Parksville residents can expect a four per cent increase in property taxes in each of the next five years

City council gave three readings Monday night to the 2017-21 financial plan

Parksville property owners face a four per cent tax increase in each of the next five years if a financial plan given three readings by city council on Monday gets final approval early next year.

Increases in staff numbers in 2017 alone will cost the city more than $200,000. That includes the hiring of a human resources advisor ($90,000) and staff for emergency preparedness and administration help ($113,00 in total for both).

The city will bring in about $17 million in revenue in 2017, of which more than $13 million comes from property taxes. In 2017, the city plans to spend about $16.6 of that revenue.

The financial plan passed unanimously by council Monday night suggests the city will see revenues of $21.8 million in 2021, with $16.3 million of that coming from property taxes.

City council hosted a number of open budget meetings in the last couple of months where members of the public made their suggestions and expressed concerns.

The numbers cited above are related to the city’s general revenue fund. The water and sewer funds are separate, as are capital budgets.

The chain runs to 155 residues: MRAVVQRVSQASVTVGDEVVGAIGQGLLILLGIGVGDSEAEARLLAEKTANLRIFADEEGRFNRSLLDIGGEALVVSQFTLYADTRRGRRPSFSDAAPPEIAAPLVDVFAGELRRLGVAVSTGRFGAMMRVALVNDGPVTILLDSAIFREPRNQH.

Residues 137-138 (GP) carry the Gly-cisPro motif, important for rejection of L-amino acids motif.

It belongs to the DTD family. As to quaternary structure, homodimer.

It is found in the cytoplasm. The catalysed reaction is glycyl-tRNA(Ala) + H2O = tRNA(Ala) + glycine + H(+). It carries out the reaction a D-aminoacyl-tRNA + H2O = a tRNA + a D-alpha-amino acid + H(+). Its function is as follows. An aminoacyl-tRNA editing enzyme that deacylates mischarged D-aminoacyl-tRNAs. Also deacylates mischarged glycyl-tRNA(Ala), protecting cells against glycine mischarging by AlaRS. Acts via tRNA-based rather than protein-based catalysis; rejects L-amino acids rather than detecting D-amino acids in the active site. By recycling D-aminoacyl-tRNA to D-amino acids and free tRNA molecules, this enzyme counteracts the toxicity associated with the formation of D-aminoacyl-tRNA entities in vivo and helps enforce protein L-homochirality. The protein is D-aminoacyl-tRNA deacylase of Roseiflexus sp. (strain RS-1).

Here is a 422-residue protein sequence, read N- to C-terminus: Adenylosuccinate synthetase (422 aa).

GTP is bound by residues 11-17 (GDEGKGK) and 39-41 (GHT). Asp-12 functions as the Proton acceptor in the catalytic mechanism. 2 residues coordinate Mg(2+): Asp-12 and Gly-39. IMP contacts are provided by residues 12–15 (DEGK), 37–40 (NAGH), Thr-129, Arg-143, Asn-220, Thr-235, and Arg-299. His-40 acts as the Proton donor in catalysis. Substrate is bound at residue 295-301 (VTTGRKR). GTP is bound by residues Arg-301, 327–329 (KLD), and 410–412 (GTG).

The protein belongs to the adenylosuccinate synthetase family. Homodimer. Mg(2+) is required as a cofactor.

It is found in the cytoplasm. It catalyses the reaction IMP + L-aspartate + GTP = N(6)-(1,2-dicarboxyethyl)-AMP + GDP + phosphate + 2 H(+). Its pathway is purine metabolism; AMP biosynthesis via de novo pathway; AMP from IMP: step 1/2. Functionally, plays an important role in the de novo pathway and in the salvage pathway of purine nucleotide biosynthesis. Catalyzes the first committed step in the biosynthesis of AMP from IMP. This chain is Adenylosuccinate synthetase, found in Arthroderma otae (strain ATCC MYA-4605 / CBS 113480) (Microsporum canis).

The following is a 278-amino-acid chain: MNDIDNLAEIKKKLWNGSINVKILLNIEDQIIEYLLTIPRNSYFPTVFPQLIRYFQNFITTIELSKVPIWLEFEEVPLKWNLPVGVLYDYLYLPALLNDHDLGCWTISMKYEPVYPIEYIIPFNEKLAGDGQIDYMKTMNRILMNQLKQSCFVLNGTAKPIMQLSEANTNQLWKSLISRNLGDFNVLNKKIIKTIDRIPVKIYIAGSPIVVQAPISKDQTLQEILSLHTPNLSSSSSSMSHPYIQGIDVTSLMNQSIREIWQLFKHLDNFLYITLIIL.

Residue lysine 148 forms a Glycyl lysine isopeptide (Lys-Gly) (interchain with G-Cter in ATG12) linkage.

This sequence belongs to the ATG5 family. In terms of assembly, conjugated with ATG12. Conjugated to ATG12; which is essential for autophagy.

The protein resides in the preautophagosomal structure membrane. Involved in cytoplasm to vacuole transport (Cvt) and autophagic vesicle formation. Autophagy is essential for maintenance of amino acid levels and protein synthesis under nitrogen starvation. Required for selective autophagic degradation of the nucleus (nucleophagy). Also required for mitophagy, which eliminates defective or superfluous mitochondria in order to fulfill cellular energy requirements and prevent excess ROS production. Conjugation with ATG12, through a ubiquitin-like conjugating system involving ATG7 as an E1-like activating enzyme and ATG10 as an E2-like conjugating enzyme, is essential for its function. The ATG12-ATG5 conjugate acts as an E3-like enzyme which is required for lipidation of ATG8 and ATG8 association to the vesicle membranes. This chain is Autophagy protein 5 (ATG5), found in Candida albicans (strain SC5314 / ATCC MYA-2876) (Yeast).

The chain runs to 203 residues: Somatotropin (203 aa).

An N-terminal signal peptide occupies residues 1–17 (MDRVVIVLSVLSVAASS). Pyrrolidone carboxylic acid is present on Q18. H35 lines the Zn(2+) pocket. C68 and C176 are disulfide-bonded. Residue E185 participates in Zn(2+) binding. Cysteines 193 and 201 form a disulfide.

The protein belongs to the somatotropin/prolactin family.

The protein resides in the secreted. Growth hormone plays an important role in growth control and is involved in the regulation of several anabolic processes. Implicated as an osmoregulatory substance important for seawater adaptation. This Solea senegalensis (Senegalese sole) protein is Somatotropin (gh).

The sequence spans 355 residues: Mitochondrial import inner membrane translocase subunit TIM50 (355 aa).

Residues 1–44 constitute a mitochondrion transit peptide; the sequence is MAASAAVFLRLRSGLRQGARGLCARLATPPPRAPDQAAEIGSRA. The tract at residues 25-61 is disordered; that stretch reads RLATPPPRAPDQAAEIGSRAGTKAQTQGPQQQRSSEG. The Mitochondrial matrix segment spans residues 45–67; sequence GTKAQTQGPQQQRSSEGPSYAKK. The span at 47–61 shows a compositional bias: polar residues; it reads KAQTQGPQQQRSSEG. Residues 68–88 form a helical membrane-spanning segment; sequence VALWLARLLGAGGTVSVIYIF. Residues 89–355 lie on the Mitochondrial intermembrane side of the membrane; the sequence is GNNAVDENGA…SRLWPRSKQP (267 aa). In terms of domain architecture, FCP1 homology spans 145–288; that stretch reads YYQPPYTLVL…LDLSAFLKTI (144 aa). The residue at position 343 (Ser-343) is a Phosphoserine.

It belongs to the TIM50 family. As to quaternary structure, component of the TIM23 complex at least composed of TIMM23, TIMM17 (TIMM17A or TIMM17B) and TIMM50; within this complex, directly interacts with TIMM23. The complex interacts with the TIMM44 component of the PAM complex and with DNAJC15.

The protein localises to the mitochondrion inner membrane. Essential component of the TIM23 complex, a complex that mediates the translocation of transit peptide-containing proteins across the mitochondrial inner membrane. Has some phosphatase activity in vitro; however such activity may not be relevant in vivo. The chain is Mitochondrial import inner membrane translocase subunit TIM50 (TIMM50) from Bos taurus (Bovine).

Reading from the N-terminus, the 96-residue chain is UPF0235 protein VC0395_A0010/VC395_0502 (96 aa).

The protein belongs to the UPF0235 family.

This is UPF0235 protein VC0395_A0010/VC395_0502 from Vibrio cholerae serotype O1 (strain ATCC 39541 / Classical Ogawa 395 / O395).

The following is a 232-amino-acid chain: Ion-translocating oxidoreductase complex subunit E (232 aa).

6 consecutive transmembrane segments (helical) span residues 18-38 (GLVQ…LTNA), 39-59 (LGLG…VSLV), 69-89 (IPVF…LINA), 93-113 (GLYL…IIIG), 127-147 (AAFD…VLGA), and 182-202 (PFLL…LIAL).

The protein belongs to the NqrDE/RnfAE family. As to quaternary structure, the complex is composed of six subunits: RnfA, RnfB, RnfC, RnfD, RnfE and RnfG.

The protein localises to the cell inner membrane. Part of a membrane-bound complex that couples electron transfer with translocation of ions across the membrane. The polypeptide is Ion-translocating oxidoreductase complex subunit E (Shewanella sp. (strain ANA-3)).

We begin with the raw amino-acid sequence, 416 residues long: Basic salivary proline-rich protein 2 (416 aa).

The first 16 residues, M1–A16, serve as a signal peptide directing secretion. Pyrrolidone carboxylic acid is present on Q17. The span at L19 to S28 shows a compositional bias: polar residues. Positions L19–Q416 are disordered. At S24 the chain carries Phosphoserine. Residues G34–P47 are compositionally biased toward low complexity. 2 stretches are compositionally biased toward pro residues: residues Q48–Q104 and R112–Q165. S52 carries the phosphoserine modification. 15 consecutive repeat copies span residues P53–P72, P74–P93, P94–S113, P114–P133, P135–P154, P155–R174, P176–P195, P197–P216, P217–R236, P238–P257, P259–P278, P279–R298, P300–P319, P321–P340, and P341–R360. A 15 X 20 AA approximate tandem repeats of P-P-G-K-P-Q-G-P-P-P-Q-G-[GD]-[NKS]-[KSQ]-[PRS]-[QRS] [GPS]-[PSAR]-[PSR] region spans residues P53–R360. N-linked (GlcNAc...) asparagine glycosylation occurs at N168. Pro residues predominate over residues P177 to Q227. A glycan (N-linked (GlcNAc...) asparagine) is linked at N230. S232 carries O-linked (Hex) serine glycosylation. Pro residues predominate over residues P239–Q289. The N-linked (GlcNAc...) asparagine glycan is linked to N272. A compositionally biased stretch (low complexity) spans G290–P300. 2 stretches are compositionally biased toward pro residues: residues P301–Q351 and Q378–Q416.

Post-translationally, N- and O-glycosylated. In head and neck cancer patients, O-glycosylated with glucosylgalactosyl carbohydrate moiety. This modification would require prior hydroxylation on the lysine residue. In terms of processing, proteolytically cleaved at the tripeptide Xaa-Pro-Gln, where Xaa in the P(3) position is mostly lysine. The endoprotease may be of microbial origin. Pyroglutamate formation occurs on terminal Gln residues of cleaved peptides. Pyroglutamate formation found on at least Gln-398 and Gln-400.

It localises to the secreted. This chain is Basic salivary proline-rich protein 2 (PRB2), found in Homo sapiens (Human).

One member of the public took to the microphone Monday night, asking council to consider pumping more money into the parks department budget.

Former Parksville Downtown Business Association president Marilyn Hahn suggested the city add two staff members to the parks department, just to maintain what the community already has. She said the current staff works hard, especially in Community Park, but can’t keep up with all the work that’s required elsewhere in the city.

“The parks department should have a bigger budget and larger staff,” said Hahn.

Hahn pointed to the condition of roadside beds in the city this year. “This summer I was totally embarrassed by them,” she said.

City council still has an opportunity to make changes to the 2017 budget and 2017-21 financial plan before it becomes official early next year, but the three readings passed on Monday allows the city to move forward on some of the budget items that need attention before that final approval.